• Fortunately rare because of many modern striping and mirroring utilities using specialized hardware such as RAID arrays
      • What can be done to ensure that media failure can be recovered from quickly?
        • Always multiplex controlfiles and duplex redo logs
        • Use a RAID array for underlying disk storage , or some type of HW and/or SW architecture that allows for some type of mirroring of underlying file structures
  • 13. User and Application Failure
    • User and application failure is much more likely than any other failure situation
      • Applications can be improperly coded , causing errors to occur at the database level or user drops table
      • What can be done to ensure that user and application failure will cause minimal disruption?
        • User and application errors are usually object-centric; sometimes those tables can be individually restored , particularly if a table contains static data
          • RMAN is capable of recovering individual objects using log entries, so the export utility is somewhat outdated
  • 14. Oracle Database-Induced Failure
    • Can be result of a bug or overload applied to DB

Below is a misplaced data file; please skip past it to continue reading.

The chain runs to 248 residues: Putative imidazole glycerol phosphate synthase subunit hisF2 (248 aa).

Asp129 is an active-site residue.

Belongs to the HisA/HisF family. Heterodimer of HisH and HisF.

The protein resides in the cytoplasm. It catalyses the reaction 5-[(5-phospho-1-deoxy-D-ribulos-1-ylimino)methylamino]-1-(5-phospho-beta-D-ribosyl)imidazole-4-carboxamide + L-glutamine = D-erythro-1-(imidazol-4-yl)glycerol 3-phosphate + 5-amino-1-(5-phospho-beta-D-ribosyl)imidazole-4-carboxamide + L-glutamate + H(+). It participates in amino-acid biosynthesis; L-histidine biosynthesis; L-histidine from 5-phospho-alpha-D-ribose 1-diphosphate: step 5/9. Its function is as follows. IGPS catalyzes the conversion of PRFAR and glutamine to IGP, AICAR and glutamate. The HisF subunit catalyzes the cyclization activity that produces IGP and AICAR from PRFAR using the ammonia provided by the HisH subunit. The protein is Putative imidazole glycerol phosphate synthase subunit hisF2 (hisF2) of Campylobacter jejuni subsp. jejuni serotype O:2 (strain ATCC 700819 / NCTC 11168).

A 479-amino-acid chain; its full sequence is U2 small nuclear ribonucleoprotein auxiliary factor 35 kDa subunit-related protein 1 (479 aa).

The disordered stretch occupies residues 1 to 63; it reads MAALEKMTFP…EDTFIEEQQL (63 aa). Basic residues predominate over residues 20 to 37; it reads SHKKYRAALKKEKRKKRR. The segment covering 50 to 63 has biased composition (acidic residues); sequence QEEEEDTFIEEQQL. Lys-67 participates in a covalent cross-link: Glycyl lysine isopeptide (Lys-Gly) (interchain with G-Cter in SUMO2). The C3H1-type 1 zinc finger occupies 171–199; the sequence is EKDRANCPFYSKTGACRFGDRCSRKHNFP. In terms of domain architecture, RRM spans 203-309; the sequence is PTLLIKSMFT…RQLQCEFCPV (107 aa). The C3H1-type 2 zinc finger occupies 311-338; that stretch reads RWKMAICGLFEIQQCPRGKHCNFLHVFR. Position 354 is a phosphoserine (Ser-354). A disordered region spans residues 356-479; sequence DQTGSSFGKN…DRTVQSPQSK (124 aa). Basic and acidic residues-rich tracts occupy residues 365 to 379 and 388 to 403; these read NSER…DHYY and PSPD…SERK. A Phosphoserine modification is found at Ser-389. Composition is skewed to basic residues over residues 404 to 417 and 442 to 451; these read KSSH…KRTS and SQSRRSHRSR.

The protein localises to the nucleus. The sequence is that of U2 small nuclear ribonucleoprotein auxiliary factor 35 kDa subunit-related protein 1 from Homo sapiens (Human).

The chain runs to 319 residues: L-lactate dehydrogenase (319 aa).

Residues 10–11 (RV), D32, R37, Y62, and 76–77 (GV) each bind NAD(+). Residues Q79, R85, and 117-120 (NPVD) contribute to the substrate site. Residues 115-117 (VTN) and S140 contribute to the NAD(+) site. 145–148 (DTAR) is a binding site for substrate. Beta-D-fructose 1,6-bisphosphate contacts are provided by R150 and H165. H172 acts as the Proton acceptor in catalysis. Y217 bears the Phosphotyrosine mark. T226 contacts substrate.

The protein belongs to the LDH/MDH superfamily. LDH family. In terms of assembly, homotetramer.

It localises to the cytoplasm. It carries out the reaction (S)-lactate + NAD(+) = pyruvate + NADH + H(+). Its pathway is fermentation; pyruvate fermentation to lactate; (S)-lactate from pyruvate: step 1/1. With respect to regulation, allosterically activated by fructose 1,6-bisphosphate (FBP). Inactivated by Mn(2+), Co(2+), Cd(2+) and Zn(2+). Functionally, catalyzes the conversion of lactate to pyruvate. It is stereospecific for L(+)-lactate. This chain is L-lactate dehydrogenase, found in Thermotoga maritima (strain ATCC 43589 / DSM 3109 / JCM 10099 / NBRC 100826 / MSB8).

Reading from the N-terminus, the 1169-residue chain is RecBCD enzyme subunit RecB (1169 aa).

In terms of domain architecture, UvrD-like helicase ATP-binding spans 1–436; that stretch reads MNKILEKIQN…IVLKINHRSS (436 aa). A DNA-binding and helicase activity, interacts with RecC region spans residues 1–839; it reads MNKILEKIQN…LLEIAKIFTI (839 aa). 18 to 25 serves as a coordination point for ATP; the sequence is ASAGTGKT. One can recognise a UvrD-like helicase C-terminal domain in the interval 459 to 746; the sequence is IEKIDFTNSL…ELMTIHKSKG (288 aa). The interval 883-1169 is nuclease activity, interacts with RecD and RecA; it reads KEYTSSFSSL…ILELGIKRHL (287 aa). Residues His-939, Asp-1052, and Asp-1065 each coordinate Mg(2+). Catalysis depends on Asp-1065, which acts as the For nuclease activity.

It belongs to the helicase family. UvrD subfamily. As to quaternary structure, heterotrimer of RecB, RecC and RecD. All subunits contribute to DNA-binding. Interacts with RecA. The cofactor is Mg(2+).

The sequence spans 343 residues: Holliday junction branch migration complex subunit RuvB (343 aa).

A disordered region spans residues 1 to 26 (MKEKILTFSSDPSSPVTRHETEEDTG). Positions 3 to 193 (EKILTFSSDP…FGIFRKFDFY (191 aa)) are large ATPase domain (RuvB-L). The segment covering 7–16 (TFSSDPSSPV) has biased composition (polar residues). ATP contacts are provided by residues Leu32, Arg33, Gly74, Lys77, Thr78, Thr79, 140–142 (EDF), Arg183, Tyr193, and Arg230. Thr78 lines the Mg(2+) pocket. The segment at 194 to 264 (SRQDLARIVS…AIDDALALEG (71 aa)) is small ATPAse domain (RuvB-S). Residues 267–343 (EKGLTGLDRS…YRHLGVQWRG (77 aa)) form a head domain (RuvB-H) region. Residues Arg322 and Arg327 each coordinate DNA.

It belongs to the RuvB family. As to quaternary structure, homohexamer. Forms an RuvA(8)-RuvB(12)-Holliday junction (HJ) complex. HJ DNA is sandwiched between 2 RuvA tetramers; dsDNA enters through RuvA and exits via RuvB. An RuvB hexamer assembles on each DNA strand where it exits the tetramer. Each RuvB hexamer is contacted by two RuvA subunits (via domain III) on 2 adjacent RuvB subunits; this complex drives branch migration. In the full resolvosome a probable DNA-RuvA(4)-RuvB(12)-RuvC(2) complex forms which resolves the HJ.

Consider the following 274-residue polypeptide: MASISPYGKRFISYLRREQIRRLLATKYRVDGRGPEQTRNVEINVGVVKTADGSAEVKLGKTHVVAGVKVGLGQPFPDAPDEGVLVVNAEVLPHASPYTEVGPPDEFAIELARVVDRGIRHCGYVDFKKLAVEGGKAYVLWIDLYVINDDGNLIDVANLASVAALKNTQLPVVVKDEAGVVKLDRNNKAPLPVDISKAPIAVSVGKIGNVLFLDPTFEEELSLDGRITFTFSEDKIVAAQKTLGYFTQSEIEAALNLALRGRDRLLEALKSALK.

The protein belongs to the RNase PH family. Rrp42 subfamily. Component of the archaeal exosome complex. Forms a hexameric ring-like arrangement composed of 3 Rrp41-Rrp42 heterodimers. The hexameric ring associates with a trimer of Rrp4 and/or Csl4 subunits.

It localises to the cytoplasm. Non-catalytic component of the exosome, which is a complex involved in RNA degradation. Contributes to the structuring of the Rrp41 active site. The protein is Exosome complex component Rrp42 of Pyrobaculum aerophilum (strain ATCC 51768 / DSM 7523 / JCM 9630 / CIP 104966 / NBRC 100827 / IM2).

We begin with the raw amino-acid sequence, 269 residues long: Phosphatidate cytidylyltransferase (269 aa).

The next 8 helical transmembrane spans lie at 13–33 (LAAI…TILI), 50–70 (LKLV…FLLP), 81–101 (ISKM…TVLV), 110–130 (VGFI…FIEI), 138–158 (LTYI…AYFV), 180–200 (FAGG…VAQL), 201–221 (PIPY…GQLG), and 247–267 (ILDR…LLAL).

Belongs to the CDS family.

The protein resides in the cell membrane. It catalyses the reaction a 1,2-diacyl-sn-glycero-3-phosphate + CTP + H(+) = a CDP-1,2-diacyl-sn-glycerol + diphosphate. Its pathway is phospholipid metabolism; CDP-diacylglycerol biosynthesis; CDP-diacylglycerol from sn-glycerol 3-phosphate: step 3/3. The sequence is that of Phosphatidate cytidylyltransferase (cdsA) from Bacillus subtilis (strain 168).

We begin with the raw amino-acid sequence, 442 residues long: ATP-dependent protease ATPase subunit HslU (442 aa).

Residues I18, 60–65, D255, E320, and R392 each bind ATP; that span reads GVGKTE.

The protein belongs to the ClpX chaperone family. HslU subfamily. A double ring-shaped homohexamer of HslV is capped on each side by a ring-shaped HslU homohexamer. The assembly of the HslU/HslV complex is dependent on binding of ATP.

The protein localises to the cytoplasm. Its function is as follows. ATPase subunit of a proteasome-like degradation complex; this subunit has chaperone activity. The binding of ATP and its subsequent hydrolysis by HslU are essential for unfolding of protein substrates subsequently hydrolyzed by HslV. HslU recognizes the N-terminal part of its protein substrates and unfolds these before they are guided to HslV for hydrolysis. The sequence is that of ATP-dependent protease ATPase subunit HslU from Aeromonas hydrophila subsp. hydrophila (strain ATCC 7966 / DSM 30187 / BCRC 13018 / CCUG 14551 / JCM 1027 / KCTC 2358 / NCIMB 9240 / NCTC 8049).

• Or, due to administrator-induced problem
      • E.g., repetitive use of the SHUTDOWN ABORT command, or pulling the power plug out of the wall
        • What can be done to avoid failure at this level?
          • Use an uninterrupted power supply so a clean shutdown can be performed on a power failure
          • Don’t pull the plug
          • Never execute a SHUTDOWN ABORT, kill a process (Unix/Linux), stop and start the service (Windows), or reboot your DB server computer unless you have to
            • Always use SHUTDOWN IMMEDIATE rather than SHUTDOWN ABORT (difference in speed is minim al)
  • 15. Backup Strategy
    • A backup strategy is required to plan ahead:
      • What types of backups should you use?
      • Which tools should you use to back up, and what tools will you use in the event of failure?
      • How often should you back up your database?
    • Establish a plan before implementing a backup plan
      • Establish a strategy to allow for a better selection of options when implementing backups
        • Backup strategy is dependent on factors such as the type of DB, how much data can be lost, and available equipment